What is behind Nadler’s impeachment posturing?

President Donald Trump speaks July 30 in Jamestown, Va. Lindsey Boylan, a recent deputy secretary for economic development for New York Gov. Andrew Cuomo and opponant of Rep. Jerrold Nadler of New York, has staked out a committed position to impeach Trump. Zach Gibson/Getty Images/TNS

First elected to Congress in 1992, Rep. Jerrold Nadler of New York is a well-established member of the Democratic establishment and a loyal follower and supporter of House Speaker Nancy Pelosi, D-Calif. So, what’s behind Nadler’s pointed determination to pursue President Donald Trump’s impeachment? Nadler appears to be ignoring the speaker’s wishes. Perhaps there is more here than meets the eye.

It has been underreported that Nadler faces a credible challenger in New York’s Democratic primary in 2020. Specifically, Nadler’s opponent is the capable-appearing Lindsey Boylan. Boylan — who is 35 years old, a recent deputy secretary for economic development for New York Gov. Andrew Cuomo and a daughter of a Marine — has several things going for her. She has raised more than $250,000, which might not sound like a lot but is already more than triple what Nadler’s Republican challenger raised in 2018. With nine months to go until the primary, this energetic young progressive may just be getting started.

Boylan has staked out a committed position to impeach Trump, and she accuses Nadler of being soft and ineffective as chairman of the House Judiciary Committee. “We need a leader, not a follower,” she told Politico this month, adding that Nadler is “trying to place the blame on someone else, Nancy Pelosi. I don’t think that is a way to lead.” To state the obvious, Nadler looks a lot more like Joseph Crowley, the longtime incumbent whom Alexandria Ocasio-Cortez, D-N.Y., defeated in a 2018 primary, than he does a recruit for “the Squad.” Conversely, Boylan seems a more experienced version of Ocasio-Cortez.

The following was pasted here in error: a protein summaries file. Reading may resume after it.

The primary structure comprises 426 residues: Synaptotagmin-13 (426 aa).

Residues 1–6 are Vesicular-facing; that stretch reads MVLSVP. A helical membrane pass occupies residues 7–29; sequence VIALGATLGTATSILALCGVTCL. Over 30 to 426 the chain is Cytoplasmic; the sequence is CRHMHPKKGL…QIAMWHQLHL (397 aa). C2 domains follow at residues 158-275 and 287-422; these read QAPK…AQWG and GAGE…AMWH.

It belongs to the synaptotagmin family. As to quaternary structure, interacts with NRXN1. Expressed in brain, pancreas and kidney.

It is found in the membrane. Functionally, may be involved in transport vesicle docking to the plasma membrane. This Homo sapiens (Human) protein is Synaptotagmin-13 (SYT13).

To put it bluntly, Nadler is in a tough spot. You have to assume Pelosi has given him a pass to appear to be outside her control. The Judiciary Committee chair can look like he is proceeding with impeachment without going too far. This means Nadler must maintain some sort of political Brownian motion, always appearing to be on the move but never really going anywhere. Members of Congress have enjoyed reelection rates of 90 percent or higher since 2012, and primary challengers face a steeper hill to climb. But there are local factors that suggest Boylan might have a better chance than your average long-shot candidate.

The boroughs of New York have a history of Democrat insurgency that long predates Ocasio-Cortez. In 1970, Bella Abzug beat a 14-year incumbent in a primary in a district made up of parts of Manhattan. Two years later, Elizabeth Holtzman beat a 50-year incumbent (one of the House’s longest-serving members) in a Brooklyn district to become at the time the youngest woman ever elected to Congress. There is not only precedent at play here but also a pattern. Longtime incumbents House Foreign Affairs Committee Chairman Eliot Engel, D-N.Y., and House Appropriations Committee Chairwoman Nita Lowey, D-N.Y., also face primary challenges this cycle — in Engel’s case, one backed by the same Justice Democrats political action committee that helped propel Ocasio-Cortez to victory last year.